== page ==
IDEAS home Printed from
   My bibliography  Save this article

A dynamic model of process and product innovation


  • Utterback, James M
  • Abernathy, William J


This article reports results from empirical tests of relationships between the pattern of innovation within a firm and certain of the firm's characteristics: the stage of development of its production process and its chosen basis of competition. The hypothesized relationships posed for the present investigation are a synthesis of prior research by the present authors on two distinct but complementary conceptual models of innovation, concerning respectively: the relationship between competitive strategy and innovation, and the relationship between production process characteristics and innovation. The empirical investigation is carried out with data available from the Myers and Marquis study of successful technological innovation in five different industry segments. The essential aspects of the hypothesized relationships are that the characteristics of the innovative process will systematically correspond with the stage of development exhibited by the firm's production process technology and with its strategy for competition and growth. As a more specific example these relationships predict that there will be coherent patterns in the stimuli for innovation (market, production or new technology); in the types of innovation (product or process, original or adopted, etc.) and in barriers to innovation. The presently reported statistical evidence is decidedly favorable to the hypothesized relationships, even though the adaptations needed to implement tests with existing data introduce dependencies that limit conclusions which would otherwise be warranted. The broad implication is that strong and important relationships exist among the capability of a firm to innovate, its competitive strategy and the posture of its production resources.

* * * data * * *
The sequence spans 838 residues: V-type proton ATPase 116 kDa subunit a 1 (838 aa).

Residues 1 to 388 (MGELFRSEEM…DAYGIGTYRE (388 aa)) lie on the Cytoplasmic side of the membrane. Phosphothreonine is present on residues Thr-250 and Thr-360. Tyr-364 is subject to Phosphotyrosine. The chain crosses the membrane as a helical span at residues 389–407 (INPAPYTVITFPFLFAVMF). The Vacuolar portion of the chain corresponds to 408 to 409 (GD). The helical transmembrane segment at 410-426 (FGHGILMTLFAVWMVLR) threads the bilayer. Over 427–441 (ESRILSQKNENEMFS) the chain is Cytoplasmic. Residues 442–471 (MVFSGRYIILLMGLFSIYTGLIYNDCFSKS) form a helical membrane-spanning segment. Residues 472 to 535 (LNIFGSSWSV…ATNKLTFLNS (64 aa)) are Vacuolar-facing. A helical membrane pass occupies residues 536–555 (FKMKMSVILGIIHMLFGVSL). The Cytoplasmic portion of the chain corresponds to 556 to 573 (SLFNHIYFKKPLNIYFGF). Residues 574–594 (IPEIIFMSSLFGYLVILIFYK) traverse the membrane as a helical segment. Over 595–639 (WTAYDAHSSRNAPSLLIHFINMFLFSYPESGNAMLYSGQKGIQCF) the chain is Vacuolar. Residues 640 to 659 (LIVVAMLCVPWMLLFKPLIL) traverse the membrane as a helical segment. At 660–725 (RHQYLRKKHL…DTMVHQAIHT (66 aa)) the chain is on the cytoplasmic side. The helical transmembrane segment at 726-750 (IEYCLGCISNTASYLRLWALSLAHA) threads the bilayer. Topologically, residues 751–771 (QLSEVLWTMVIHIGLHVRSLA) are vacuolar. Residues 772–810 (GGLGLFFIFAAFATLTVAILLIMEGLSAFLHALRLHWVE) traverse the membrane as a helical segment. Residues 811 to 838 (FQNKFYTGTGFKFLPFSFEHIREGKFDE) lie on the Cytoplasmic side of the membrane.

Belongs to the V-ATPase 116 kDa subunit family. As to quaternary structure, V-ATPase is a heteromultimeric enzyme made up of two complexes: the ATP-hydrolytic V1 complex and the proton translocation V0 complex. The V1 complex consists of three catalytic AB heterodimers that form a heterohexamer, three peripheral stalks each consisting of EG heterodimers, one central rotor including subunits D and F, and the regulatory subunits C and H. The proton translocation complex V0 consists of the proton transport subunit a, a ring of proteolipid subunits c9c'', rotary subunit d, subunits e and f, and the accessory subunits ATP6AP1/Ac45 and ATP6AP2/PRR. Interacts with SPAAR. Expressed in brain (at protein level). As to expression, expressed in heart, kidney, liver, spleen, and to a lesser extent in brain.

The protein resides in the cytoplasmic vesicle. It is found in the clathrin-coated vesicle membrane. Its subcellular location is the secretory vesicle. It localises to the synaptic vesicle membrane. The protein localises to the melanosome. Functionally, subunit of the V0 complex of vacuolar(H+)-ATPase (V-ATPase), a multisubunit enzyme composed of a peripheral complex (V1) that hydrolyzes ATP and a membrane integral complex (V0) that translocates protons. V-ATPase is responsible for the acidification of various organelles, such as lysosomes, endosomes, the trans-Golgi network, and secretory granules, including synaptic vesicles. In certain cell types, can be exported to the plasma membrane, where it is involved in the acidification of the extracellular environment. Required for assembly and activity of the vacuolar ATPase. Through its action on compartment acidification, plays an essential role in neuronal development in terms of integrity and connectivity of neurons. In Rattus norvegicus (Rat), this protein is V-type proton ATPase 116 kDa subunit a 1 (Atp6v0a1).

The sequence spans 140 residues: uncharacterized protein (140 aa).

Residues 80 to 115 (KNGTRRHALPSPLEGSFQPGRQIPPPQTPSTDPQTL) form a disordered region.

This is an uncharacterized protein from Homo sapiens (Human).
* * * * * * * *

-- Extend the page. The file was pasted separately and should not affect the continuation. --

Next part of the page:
Suggested Citation

  • Utterback, James M & Abernathy, William J, 1975. "A dynamic model of process and product innovation," Omega, Elsevier, vol. 3(6), pages 639-656, December.
  • Handle: RePEc:eee:jomega:v:3:y:1975:i:6:p:639-656

    Download full text from publisher

    File URL:
    Download Restriction: Full text for ScienceDirect subscribers only

    As the access to this document is restricted, you may want to search for a different version of it.

    More about this item


    Access and download statistics


    All material on this site has been provided by the respective publishers and authors. You can help correct errors and omissions. When requesting a correction, please mention this item's handle: RePEc:eee:jomega:v:3:y:1975:i:6:p:639-656. See general information about how to correct material in RePEc.

    If you have authored this item and are not yet registered with RePEc, we encourage you to do it here. This allows to link your profile to this item. It also allows you to accept potential citations to this item that we are uncertain about.

    We have no bibliographic references for this item. You can help adding them by using this form .

    If you know of missing items citing this one, you can help us creating those links by adding the relevant references in the same way as above, for each refering item. If you are a registered author of this item, you may also want to check the "citations" tab in your RePEc Author Service profile, as there may be some citations waiting for confirmation.

    For technical questions regarding this item, or to correct its authors, title, abstract, bibliographic or download information, contact: Catherine Liu (email available below). General contact details of provider: .

    Please note that corrections may take a couple of weeks to filter through the various RePEc services.

    IDEAS is a RePEc service. RePEc uses bibliographic data supplied by the respective publishers.